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  1. Town Beach
  2. pp. 31-31
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  1. The Value of Work
  2. pp. 32-34
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  1. Over the Line
  2. pp. 35-35
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  1. Demolition Derby
  2. pp. 36-36
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  1. Rebel Rouser
  2. pp. 37-37
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  1. Bluebirds
  2. pp. 38-38
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  1. Reading Milton in Montana
  2. pp. 39-40
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  1. Section III
  2. pp. 41-42
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  1. White Collar Crime
  2. pp. 43-45
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  1. Wide World of Sports
  2. pp. 46-47
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  1. Looney
  2. pp. 48-48
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  1. Tatooed Girls
  2. pp. 49-49
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  1. Goodness and Beauty
  2. pp. 50-50
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  1. The Prince’s Story
  2. pp. 51-51
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  1. The Race
  2. pp. 52-53
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  1. I Only Have Eyes for You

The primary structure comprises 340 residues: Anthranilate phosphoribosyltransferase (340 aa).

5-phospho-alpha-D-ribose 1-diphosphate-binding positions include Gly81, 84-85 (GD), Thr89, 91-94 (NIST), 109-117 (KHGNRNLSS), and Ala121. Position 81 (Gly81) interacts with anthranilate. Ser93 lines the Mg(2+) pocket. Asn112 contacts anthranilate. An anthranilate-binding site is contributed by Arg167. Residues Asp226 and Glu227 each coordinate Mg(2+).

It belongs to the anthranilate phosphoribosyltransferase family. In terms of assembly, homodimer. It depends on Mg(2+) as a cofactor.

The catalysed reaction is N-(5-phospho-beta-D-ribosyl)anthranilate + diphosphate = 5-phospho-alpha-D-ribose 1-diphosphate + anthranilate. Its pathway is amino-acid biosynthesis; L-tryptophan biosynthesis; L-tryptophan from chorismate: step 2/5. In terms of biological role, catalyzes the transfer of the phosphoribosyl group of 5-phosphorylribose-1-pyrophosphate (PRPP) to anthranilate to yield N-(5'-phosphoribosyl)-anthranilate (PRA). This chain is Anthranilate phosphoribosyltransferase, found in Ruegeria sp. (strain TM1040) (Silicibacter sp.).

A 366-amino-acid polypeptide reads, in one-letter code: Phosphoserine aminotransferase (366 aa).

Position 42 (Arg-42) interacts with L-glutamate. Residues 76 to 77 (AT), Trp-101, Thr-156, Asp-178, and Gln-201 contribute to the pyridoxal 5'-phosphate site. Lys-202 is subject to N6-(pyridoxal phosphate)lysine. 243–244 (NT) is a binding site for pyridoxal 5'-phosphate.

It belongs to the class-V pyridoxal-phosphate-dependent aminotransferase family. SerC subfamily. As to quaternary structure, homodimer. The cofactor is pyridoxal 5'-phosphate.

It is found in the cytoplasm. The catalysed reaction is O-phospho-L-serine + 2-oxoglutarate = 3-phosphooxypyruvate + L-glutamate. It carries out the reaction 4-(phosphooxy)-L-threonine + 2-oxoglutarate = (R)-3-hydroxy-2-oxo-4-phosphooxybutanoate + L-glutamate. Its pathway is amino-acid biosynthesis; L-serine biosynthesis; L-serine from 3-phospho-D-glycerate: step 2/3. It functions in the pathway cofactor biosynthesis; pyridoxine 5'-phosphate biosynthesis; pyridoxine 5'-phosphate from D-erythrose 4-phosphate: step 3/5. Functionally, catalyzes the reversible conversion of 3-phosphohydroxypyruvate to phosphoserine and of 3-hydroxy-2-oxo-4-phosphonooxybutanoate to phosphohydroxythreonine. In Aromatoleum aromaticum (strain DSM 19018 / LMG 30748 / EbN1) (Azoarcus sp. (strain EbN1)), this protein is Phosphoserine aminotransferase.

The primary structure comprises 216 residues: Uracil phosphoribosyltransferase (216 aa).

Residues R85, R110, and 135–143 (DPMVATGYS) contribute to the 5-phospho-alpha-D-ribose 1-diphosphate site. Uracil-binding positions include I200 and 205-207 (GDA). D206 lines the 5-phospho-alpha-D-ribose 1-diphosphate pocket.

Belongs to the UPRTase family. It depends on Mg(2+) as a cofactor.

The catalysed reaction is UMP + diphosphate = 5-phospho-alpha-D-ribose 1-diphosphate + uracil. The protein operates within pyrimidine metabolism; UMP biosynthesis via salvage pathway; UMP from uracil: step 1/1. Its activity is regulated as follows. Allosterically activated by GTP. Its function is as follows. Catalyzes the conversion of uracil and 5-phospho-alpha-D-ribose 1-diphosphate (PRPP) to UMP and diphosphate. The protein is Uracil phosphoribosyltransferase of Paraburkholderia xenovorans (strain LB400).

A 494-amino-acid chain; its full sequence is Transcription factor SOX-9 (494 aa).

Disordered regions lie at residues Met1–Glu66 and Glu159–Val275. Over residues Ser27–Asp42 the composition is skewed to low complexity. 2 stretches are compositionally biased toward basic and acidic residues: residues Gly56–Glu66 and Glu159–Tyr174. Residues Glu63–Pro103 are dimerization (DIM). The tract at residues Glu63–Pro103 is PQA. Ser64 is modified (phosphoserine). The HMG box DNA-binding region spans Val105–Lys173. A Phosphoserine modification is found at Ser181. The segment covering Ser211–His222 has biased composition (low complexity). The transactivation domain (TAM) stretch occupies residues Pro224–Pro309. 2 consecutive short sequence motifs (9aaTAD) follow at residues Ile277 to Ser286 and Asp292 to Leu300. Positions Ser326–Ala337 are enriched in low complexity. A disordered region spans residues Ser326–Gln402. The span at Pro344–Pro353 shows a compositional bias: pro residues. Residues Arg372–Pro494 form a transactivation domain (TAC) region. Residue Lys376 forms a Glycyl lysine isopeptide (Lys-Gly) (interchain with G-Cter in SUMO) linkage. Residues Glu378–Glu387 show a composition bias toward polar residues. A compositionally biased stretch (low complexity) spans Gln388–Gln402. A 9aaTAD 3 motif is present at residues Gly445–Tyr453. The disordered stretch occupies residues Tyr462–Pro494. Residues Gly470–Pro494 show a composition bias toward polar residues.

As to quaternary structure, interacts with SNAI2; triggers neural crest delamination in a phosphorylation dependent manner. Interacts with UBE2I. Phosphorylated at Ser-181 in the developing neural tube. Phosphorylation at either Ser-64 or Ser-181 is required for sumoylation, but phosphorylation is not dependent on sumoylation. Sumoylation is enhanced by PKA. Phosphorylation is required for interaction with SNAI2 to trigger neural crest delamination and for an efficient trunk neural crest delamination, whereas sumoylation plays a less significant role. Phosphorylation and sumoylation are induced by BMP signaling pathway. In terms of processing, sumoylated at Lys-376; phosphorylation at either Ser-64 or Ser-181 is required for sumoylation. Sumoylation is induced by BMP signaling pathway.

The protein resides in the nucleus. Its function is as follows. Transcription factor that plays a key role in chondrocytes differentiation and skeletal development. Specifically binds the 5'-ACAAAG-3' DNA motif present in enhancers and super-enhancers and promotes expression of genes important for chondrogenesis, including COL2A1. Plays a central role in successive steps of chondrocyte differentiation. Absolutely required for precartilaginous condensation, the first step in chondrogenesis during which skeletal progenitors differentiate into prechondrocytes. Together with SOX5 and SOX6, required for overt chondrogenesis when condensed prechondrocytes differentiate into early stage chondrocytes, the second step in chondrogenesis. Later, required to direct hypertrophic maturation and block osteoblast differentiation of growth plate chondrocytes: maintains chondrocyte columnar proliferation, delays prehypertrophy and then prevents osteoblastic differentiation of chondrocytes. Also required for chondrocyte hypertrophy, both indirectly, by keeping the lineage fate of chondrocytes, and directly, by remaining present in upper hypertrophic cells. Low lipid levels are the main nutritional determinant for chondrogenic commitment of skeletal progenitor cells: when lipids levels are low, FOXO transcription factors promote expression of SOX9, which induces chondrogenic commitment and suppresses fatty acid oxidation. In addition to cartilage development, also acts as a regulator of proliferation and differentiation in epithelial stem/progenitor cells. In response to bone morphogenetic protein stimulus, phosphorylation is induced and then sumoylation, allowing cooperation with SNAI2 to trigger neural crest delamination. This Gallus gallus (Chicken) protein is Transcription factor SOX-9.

2. pp. 54-54
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  1. Section IV
  2. pp. 55-56
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  1. Road Report
  2. pp. 57-57
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  1. Rocket 88
  2. pp. 58-58
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  1. Lady Luck
  2. pp. 59-59
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  1. Marston’s Field
  2. pp. 60-60
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  1. Ham Radio
  2. pp. 61-61
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  1. Wakeup Call
  2. pp. 62-63
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  1. Appalachia
  2. pp. 64-64
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  1. Hot Lake Hotel
  2. pp. 65-65
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  1. America 1968
  2. pp. 66-67
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  1. Goodnight, Texas
  2. pp. 68-70
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  1. Section V
  2. pp. 71-72
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  1. Serious
  2. pp. 73-75
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  1. In Florence: Thinking of the Generations
  2. pp. 76-77
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  1. Diabetes
  2. pp. 78-79
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  1. Saved
  2. pp. 80-80
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  1. August, Cutting Back
  2. pp. 81-81
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  1. Silent Film, DVD
  2. pp. 82-82
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  1. 8mm
  2. pp. 83-83
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  1. A Hillside in My Youth
  2. pp. 84-86
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  1. About the Author
  2. pp. 87-88